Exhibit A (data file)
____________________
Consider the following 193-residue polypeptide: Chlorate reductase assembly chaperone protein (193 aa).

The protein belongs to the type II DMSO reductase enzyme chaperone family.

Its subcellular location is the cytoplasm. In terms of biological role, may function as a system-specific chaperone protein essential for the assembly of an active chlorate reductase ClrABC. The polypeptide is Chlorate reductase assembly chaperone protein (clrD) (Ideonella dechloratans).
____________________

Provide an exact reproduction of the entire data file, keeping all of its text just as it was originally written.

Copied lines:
Consider the following 193-residue polypeptide: Chlorate reductase assembly chaperone protein (193 aa).

The protein belongs to the type II DMSO reductase enzyme chaperone family.

Its subcellular location is the cytoplasm. In terms of biological role, may function as a system-specific chaperone protein essential for the assembly of an active chlorate reductase ClrABC. The polypeptide is Chlorate reductase assembly chaperone protein (clrD) (Ideonella dechloratans).